By now, you’ll have heard about the successful Toy Story 3 Oscar nomination campaign, and seen some of the fantastic posters. If not, you can read about it here. It is certainly hard to argue with the strength of the campaign. If any film can claim to be 2010’s big success story, it is easily Toy Story 3.

Last year, Toy Story 3 became the highest grossing animated movie of all time. Not really a massive surprise, considering it was based on one of the best loved animated film series in cinematic history. Pixar scored big with the first two installments, and in the last few years have raised the bar for animated movies with the critically acclaimed Wall*E and Up.

In fact, it was just last year that Up transcended its genre and became the first computer animated movie to be nominated for the Academy Award for Best Picture. It was perhaps a fortunate beneficiary of the decision to expand the number of nominees for Best Picture from 5 to 10. With the Oscar nominations recently announced, maybe Toy Story 3 will go one better and win the Gold statue. After all, it received almost unanimous reviews across the board. Why stop there though? If an animated movie can be considered for Best Picture, surely it’s possible that an animated character could be nominated for Best Actor?

This would have sounded crazy to me a couple of years ago. I was never a huge fan of animated films, and though I appreciated the brilliant mix of child-friendly action and adult humour inherent in animated films nowadays, and the Toy Story series particularly, I still wasn’t able to take them seriously enough. This past year however I have watched both Up and Wall*E as part of the HeyUGuys IMDb250 Project, and my eyes have been opened to just how poignant and affecting an animated story can be.

It was because of my experiences with these two movies that I found myself for the first time since childhood actually looking forward to going to see an animated film, and went along to watch Toy Story 3 in a theatre. Whilst the storyline isn’t necessarily anything groundbreaking or original in comparison to the previous two movies, the themes explored and the way they are written are beautiful, provoking a genuine emotional response. I found the journey of these fictional, animated characters truly affecting, and must now finally concede that an animated movie can be just effective, if not more so, than a live action picture.

So far this year, we have seen very few obvious Oscar contenders. The traditional season for the Academy Award hopefuls has been and gone, and it was hard to pick many movies other than Toy Story 3 from the first three quarters of the year as definites for the shortlist. As for the Best Actor category, I have not really seen any performances yet that I think are good enough to be recognised by the Academy either, and I honestly feel that so far the best performance I have seen could be that of an animated character – Buzz Lightyear. Over the course of a 90 minute movie, Buzz plays hero, villain, amnesiac, Spaniard, soldier and, most importantly, family man. Lightyear shows fantastic range, and versatility, and is perfectly believable throughout. He displays a vulnerability, and an inner strength, that show as much humanity as any man or woman has managed on screen so far in 2010. He makes you love him and, in one particular scene at the movie’s climax, touches your soul with just one simple look. I felt an emotional connection to the character possibly greater than i have felt in any other film I’ve seen this year.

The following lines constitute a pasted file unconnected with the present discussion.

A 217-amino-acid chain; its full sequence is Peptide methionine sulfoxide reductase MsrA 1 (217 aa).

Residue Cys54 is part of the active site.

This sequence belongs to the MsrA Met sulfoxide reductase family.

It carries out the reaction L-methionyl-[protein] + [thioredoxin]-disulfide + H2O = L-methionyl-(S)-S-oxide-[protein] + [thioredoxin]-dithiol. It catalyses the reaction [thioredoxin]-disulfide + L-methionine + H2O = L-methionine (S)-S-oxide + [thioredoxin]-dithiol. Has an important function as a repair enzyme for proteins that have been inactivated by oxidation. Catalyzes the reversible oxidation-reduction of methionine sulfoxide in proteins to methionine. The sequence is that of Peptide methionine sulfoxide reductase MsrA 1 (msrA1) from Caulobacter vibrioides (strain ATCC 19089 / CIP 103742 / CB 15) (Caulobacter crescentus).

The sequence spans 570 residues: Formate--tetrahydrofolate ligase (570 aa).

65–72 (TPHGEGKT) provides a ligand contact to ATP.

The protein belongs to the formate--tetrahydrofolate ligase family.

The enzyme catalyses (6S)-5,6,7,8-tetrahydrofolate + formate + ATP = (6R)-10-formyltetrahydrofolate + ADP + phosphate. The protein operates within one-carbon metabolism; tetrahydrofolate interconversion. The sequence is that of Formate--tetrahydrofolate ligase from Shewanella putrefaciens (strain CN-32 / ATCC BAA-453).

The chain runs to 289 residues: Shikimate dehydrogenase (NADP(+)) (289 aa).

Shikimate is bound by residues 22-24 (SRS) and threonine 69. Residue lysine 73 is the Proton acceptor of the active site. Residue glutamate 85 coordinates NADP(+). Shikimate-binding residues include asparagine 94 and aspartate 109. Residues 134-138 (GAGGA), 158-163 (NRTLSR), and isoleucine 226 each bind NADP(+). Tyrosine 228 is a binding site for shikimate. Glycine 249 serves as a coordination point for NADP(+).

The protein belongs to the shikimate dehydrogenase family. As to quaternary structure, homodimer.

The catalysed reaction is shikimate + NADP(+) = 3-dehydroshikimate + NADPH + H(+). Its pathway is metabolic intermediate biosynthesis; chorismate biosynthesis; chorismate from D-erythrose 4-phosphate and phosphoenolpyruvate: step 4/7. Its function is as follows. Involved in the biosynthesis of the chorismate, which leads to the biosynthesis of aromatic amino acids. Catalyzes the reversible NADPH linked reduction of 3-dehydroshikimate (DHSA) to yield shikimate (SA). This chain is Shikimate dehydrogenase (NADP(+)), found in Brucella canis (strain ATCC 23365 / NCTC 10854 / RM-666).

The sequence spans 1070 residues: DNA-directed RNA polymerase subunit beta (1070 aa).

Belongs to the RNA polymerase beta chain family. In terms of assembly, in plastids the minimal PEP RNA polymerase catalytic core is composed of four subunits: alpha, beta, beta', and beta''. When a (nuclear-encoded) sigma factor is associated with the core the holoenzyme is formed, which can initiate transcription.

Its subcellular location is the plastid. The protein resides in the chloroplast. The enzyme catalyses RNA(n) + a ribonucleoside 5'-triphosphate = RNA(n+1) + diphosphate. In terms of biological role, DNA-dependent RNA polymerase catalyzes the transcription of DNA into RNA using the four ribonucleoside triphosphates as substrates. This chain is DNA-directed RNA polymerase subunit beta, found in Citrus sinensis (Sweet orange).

I got to thinking seriously about this because it was in stark contrast to the feeling that i got watching Leonardo Di Caprio in Inception. I loved Inception, and Di Caprio is undoubtedly one of the best actors around right now. He is certainly no stranger to awards season. In Inception, however, I just did not feel the same emotional connection to his character as I did with Buzz Lightyear, a fictional toy. I’m a big fan of Di Caprio, and realise that I’m being a little unfair. He wasn’t given as much to work with as he has had in his previous roles, and that I bought his character’s motivations and relationships at all are testament to his ability.

As much as anything this situation pays tribute to how far the animators in the industry have come. The biggest stumbling block to an animated character like Buzz Lightyear winning an actors award is that it could not be attributed to one man. Tim Allen voices Buzz, but as a voice actor Allen is only half of the story, if that. It is the team of animators behind Lightyear and the other Toy Story characters that give them life and soul, and whilst i am sure they will win some technical awards in March it would be a shame if they did not receive some formal recognition for the way they have enabled a computer graphic to provoke such a tangible emotional response.The director and writers have clearly played their part too, making one of the year’s best performances a real collaborative effort.

I realise that it is highly unlikely that Buzz, Woody or any other animated creations are going to be honoured at the Academy Awards. I do feel, however, that at this rate, with the fantastic work by Pixar and the lifelike creations of James Cameron and his team on Avatar, we are fast reaching a point where some kind of recognition is going to be required to reward the increasingly great work that is being done in the field of artificial character creation. Technology is advancing, the ambitions of those that use it are growing, and it must surely be only a matter of time before the performance of a computer generated character is held up as being comparable to that of some human actors. I now find myself looking forward to that day. Of course, when it does happen, we are one step closer to Judgement Day…

Bazmann – You can follow me on Twitter at